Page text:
Binge watching has now become the norm for those of us who subscribe to streaming services such as Netflix, Crave or Amazon Prime. As a Stephen King fan growing up, I was pleased to see King’s classic The Stand show up on Prime. I watched the 1994 mini-series and looked forward to the remake.
The premise of The Stand is eerily relevant. A worldwide super flu pandemic engulfs the world in a matter of weeks, killing 99.9 per cent of the population. The remaining 0.1 per cent struggle to survive in that post-apocalyptic world.
While COVID-19 does not have the same mortality as Captain Trips, the effects on our economies and health-care system have been staggering. Worldwide, we are approaching 138 million infections and 3 million deaths. In Canada, we have seen 1.178 million cases and 23,000+ deaths, with Ontario accounting for more than 445,000 cases and almost 8,000 deaths. The Macdonald-Laurier Institute ranks Canada at 11th in its COVID Misery Index, well behind countries that have contained the pandemic such as Norway, New Zealand and Australia.
Our current wave is stretching ICU capacity beyond its limits and patients are being transferred out of GTA hospitals on a daily basis to accommodate increasing numbers requiring hospitalization. As such, recovery of our health-care system might seem a far-off thought. Eventually, however, our attention will turn back fully toward the patients who have seen their care cancelled or postponed.
A recent study published in JAMA showed a dramatic 60 per cent decrease in cancer surgeries when the pandemic began a year ago as hospitals reallocated resources like beds, ventilators, and medical staff to ensure they were prepared for a sudden influx of COVID-19 cases. In Ontario, more than 36,000 Ontario cancer patients had their surgeries delayed last spring. This number will only grow as a second “ramp down” has recently been ordered across the province. Steini Brown, co-chair of the Ontario COVID-19 Science Advisory Table, told a news conference April 29 that almost 275, 000 surgeries and procedures had been delayed in Ontario as a result of the COVID-19 pandemic and the hospital ramp downs.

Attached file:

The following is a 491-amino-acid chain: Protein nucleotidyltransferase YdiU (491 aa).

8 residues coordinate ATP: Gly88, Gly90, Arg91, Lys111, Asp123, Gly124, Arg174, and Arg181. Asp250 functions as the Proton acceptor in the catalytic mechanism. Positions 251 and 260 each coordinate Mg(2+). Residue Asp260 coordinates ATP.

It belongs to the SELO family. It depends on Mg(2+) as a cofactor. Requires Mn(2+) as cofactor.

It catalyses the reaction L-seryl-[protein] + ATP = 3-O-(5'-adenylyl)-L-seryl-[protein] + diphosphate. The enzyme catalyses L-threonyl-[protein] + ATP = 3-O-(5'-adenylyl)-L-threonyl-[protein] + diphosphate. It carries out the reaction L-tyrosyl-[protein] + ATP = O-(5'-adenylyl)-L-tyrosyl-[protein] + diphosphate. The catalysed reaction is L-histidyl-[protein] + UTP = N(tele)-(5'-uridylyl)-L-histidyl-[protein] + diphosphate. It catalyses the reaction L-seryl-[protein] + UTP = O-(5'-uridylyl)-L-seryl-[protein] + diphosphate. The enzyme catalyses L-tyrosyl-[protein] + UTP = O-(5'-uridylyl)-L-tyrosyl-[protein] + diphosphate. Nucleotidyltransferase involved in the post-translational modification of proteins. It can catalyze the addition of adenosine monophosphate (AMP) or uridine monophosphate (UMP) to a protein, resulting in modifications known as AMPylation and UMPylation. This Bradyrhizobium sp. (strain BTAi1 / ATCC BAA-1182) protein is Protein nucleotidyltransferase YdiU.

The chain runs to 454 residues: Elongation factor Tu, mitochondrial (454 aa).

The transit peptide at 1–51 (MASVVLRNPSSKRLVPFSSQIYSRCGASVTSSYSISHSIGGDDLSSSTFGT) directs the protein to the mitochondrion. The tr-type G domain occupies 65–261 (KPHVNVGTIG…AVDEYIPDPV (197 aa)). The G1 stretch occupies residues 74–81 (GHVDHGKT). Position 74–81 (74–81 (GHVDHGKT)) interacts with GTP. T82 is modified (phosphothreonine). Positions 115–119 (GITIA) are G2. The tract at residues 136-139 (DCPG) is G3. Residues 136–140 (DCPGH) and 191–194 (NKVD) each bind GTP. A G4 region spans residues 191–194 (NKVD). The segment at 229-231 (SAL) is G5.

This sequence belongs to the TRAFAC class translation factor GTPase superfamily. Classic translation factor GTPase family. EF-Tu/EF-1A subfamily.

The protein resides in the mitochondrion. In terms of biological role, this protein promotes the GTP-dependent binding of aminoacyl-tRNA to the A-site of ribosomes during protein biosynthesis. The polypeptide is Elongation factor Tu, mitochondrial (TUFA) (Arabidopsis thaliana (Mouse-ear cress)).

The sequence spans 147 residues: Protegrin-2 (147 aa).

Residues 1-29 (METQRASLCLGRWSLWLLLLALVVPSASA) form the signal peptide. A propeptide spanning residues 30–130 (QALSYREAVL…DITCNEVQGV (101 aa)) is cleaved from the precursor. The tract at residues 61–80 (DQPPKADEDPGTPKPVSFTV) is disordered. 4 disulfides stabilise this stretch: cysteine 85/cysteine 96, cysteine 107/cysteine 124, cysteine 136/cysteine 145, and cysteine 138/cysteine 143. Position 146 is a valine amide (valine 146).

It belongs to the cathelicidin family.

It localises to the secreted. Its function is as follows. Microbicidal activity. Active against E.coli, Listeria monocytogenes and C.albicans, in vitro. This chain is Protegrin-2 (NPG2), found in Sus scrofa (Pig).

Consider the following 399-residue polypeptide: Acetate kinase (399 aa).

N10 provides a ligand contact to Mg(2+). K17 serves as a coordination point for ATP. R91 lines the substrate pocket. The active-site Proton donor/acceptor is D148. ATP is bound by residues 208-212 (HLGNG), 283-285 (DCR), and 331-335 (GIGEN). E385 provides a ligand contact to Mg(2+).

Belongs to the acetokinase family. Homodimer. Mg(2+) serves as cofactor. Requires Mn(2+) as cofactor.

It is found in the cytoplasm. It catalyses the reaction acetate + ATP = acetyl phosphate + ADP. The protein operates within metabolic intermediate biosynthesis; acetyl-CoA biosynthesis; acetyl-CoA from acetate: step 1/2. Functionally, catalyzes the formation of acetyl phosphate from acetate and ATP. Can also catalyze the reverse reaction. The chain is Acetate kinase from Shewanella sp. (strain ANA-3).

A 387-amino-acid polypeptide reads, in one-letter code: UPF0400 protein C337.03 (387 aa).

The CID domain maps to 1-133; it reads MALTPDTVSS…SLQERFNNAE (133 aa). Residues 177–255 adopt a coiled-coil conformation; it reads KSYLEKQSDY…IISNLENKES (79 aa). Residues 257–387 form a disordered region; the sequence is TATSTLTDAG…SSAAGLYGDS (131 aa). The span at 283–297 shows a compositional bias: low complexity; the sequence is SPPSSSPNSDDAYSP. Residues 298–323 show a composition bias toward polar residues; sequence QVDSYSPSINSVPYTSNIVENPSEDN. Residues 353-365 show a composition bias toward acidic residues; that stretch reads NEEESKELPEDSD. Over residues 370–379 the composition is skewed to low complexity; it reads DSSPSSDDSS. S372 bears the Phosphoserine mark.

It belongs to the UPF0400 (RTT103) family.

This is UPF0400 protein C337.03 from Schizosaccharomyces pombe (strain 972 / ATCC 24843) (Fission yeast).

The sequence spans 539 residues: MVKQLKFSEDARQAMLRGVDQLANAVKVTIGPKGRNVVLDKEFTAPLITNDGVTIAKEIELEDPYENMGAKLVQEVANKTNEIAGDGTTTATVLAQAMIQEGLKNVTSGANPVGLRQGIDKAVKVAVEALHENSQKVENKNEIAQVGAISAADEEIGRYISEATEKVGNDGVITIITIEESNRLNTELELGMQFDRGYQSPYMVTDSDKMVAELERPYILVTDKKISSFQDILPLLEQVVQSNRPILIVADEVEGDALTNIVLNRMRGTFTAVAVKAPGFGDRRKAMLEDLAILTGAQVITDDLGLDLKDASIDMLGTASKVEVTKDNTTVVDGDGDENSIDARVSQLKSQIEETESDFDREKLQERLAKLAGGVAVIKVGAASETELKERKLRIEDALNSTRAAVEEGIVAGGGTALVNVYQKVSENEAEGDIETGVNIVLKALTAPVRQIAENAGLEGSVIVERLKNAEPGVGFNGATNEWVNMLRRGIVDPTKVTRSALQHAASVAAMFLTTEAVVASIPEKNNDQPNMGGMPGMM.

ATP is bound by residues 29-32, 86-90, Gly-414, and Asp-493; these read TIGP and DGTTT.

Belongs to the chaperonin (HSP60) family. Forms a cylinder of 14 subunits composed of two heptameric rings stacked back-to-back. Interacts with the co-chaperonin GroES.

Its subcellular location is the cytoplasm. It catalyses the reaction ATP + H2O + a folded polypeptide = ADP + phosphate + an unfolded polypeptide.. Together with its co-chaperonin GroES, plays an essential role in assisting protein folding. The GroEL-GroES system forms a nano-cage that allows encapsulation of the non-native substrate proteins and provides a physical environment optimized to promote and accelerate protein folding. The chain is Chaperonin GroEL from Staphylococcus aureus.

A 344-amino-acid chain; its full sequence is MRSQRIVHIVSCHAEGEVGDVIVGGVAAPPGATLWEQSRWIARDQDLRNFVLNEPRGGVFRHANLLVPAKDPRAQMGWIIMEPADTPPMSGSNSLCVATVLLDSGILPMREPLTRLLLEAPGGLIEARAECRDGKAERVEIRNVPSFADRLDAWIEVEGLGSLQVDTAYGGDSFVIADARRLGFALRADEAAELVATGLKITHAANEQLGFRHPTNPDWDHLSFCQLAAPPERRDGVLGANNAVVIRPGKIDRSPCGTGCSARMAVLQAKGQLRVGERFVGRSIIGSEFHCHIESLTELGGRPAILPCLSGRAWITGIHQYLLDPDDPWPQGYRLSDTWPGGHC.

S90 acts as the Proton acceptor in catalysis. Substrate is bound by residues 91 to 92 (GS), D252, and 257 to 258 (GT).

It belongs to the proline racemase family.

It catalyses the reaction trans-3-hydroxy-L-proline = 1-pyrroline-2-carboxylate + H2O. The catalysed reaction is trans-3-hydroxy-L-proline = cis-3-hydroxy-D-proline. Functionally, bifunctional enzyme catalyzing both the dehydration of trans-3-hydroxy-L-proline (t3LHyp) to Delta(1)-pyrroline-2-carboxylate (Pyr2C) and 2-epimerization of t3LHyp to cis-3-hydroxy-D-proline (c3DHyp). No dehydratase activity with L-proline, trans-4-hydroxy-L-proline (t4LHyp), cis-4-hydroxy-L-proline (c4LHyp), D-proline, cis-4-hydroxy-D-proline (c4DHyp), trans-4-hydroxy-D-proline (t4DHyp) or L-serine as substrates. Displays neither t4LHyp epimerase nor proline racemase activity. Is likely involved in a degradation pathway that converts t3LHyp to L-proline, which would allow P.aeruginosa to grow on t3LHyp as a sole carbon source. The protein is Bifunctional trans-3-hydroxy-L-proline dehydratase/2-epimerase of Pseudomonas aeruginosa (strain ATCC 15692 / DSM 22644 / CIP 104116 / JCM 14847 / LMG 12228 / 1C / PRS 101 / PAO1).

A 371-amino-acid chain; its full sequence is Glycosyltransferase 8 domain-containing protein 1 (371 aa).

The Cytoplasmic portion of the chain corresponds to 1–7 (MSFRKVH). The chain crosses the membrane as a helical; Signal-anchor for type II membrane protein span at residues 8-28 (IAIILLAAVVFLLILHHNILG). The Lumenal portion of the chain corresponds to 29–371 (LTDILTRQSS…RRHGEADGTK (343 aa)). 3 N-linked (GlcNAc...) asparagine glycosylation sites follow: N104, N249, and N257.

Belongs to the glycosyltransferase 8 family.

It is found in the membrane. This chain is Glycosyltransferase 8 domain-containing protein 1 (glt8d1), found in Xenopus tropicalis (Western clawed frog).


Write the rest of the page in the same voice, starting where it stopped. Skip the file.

Lack of screening and preventative care means that many cancer patients will be presenting later, sicker and in many unfortunate situations, at an incurable stage of their disease.
And it is not only cancer patients who suffer. Patients suffering from chronic disease have seen their care affected as well.